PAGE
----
“Congress shall make no law.” The framers inscribed a document related to the powers and limitations of the federal government. Therefore, it is only logical to understand that this refers to the federal Congress. The federal Congress shall make no laws to infringe upon these rights.
So where is the federal law that outlaws kneeling during the National Anthem at a pro football game? If there were such a law, it would run afoul of the First Amendment. But there is no such law.
Also, I’m not aloof to the fact that judicial precedent in case law evidences a much broader interpretation of the First Amendment, suggesting that it applies to the state and local governments as well. Even considering that broader scope raises another question: who is rushing to arrest the kneeling sports star for his violation of any such standing law at the state level? No one.
So what has the First Amendment to do with any of this?
Nothing. Not one single thing. Anyone with half a brain and thirty seconds to digest the meaning of the First Amendment should be able to understand that without difficulty.
Now let’s move on and consider what these National Anthem protests actually mean.
The kneelers argue that they do not mean to disrespect the flag, or those who have fought and died for this country, or America as a whole. Of course, their actions certainly disrespect all of those things, and suggesting otherwise should be ridiculous on its face.
So why, exactly, are they kneeling?
Those kneeling assert that there is an epidemic of white police officers who work their beat every night with the explicit intention to murder innocent black people. They are suggesting that there is an epidemic of institutional white racism in this country going unaddressed, and that the only way to draw attention to this, the Black Lives Matter narrative, is to kneel during the National Anthem at pro football games.
There is no convincing evidence that either claim is true, and it is a malicious narrative that has arguably already led to a death toll among police officers being targeted for their presumably widespread racism and brutality.
The left argues that the players’ demonstrations force me to recognize that this narrative exists, as if I’m not forced to recognize the existence of this narrative with the myriad protests and riots infused with this Black Lives Matter-inspired rhetoric and impetus. They imagine that I and millions of other Americans don’t accept this narrative only because it’s not being adequately thrown in our faces.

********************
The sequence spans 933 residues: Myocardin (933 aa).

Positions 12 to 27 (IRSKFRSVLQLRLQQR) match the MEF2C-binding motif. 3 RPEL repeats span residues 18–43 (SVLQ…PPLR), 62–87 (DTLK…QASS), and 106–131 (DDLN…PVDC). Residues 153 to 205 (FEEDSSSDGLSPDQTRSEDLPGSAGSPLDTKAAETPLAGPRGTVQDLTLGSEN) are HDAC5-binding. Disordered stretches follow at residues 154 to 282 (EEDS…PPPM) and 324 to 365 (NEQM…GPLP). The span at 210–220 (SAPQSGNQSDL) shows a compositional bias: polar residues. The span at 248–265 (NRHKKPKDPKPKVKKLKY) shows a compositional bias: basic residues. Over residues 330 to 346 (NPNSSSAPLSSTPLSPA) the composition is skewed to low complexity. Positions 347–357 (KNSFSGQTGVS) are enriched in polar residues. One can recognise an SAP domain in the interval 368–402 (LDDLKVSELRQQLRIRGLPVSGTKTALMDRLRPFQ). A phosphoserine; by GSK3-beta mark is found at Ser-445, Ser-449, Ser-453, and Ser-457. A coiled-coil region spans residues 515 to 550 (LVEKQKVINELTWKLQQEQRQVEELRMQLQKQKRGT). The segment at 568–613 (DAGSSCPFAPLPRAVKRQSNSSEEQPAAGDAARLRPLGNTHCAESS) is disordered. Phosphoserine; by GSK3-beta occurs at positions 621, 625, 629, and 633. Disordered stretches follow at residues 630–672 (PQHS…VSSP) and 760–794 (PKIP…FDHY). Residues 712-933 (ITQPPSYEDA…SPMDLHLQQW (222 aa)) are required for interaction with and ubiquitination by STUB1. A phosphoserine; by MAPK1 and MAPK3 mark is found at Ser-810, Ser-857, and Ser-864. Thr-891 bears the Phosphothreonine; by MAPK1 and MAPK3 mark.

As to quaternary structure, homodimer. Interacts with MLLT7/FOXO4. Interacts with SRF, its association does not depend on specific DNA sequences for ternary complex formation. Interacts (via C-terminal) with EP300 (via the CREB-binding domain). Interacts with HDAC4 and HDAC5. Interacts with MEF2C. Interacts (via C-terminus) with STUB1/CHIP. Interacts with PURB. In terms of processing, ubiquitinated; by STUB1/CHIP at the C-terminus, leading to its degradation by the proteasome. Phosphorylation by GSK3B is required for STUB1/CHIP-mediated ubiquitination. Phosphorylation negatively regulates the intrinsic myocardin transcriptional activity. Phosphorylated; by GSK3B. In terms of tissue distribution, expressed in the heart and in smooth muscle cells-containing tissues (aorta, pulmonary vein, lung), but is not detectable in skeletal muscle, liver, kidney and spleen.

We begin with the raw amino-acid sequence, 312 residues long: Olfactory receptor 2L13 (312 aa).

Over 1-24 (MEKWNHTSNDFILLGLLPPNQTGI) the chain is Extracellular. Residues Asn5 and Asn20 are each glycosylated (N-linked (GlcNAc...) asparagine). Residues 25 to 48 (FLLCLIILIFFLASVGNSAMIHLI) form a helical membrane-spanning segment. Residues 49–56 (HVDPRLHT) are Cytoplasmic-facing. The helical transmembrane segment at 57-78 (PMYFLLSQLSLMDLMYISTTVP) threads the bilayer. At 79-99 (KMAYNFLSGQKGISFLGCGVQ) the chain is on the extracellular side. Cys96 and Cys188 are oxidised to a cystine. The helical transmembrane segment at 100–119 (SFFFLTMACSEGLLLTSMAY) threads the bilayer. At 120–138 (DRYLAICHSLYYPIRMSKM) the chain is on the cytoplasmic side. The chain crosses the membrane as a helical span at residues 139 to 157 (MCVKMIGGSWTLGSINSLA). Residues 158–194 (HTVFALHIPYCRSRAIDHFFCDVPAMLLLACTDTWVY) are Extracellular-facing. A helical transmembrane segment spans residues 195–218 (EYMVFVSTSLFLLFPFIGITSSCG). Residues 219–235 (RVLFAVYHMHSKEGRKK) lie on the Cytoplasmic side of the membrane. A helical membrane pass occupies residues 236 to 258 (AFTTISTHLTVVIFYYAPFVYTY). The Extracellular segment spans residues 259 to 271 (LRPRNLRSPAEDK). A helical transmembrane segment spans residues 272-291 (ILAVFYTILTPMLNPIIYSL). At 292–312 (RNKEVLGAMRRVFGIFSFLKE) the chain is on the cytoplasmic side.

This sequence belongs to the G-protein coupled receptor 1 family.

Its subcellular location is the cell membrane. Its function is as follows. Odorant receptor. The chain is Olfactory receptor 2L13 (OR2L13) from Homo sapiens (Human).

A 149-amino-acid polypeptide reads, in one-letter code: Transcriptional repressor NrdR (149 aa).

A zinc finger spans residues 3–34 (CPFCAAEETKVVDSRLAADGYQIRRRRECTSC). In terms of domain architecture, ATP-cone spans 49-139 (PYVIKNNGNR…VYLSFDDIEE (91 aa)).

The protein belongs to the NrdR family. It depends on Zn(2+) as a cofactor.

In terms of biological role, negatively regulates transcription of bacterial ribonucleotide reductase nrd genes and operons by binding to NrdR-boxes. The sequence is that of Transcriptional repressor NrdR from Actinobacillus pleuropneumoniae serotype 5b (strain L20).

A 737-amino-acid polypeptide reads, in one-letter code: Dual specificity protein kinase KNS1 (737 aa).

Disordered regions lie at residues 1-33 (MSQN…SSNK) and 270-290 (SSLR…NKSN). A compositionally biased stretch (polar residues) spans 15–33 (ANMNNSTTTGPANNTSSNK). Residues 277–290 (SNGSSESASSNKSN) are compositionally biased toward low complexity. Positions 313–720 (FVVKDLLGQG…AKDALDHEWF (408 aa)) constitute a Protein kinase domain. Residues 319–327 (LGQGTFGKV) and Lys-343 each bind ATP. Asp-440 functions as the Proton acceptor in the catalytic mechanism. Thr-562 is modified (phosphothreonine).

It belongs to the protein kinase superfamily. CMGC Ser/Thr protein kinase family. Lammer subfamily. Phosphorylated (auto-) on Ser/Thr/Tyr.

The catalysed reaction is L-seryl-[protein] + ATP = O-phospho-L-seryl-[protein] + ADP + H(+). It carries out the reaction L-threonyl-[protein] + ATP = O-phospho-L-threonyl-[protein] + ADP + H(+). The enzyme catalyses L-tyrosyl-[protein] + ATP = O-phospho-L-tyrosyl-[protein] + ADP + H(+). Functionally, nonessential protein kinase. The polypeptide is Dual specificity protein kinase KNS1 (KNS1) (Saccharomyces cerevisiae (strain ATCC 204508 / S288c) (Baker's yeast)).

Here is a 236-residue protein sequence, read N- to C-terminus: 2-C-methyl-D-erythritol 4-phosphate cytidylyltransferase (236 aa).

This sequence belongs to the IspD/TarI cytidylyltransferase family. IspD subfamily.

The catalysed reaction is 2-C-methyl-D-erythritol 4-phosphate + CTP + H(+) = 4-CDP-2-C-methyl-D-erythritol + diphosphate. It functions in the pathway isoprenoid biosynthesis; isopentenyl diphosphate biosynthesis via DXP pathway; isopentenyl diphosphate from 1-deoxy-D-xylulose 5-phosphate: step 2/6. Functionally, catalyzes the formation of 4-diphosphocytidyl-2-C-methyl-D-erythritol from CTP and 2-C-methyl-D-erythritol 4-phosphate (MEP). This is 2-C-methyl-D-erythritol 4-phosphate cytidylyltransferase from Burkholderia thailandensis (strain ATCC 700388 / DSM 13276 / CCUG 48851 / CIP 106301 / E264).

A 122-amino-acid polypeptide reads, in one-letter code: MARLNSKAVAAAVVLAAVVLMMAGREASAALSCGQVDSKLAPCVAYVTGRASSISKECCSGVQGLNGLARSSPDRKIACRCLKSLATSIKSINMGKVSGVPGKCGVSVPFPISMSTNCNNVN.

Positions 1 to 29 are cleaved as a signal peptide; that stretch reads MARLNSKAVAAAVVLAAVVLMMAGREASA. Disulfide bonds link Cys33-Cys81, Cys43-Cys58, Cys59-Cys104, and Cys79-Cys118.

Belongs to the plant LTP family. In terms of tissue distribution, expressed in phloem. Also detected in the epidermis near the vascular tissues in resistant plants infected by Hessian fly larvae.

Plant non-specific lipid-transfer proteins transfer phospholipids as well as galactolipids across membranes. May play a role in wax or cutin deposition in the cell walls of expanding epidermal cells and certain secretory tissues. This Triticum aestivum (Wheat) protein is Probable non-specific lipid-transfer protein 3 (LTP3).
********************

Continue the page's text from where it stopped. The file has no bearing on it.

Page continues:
I, among millions of other Americans, refuse to accept that. I therefore find those kneeling during the National Anthem in order to advance that narrative despicable, entitled babies for whom I have no respect and who are undeserving of my financial support.
Whether you agree with them or not, the NFL players and the executives that run the National Football League have really stepped in it, damaging their brand and alienating millions of fans and potential fans for no real good reason. It was a classic mistake.
Like it or not, and whether it’s fair or not, many Americans feel that professional athletes as a whole lead a privileged existence, working only part of the year and earning millions for their efforts. When they’re seen leading “protests” by disrespecting the flag and the national anthem â€” and all the high ideals and sacrifice those symbols represent â€” it’s too much. …
An estimated 200 players knelt during the protests this weekend, some joined by team owners. Others, such as the Pittsburgh Steelers, the Tennessee Titans and Seattle Seahawks, simply didn’t come out of their locker rooms for the anthem. …
When the Baltimore Ravens and Jacksonville Jaguars played over the weekend in London, they protested there too. Yet, as Nate Jackson of the Patriot Post reminds us, “they stood for the U.K.’s anthem, ‘God Save the Queen.’ God save the one who can’t see why that’s outrageous.”
The NFL’s official response was pathetically tone-deaf and could have been written by the NFL players union. Heck, maybe it was.
NFL Commissioner Roger Goodell castigated Trump for his “divisive comments” and “an unfortunate lack of respect for the NFL.”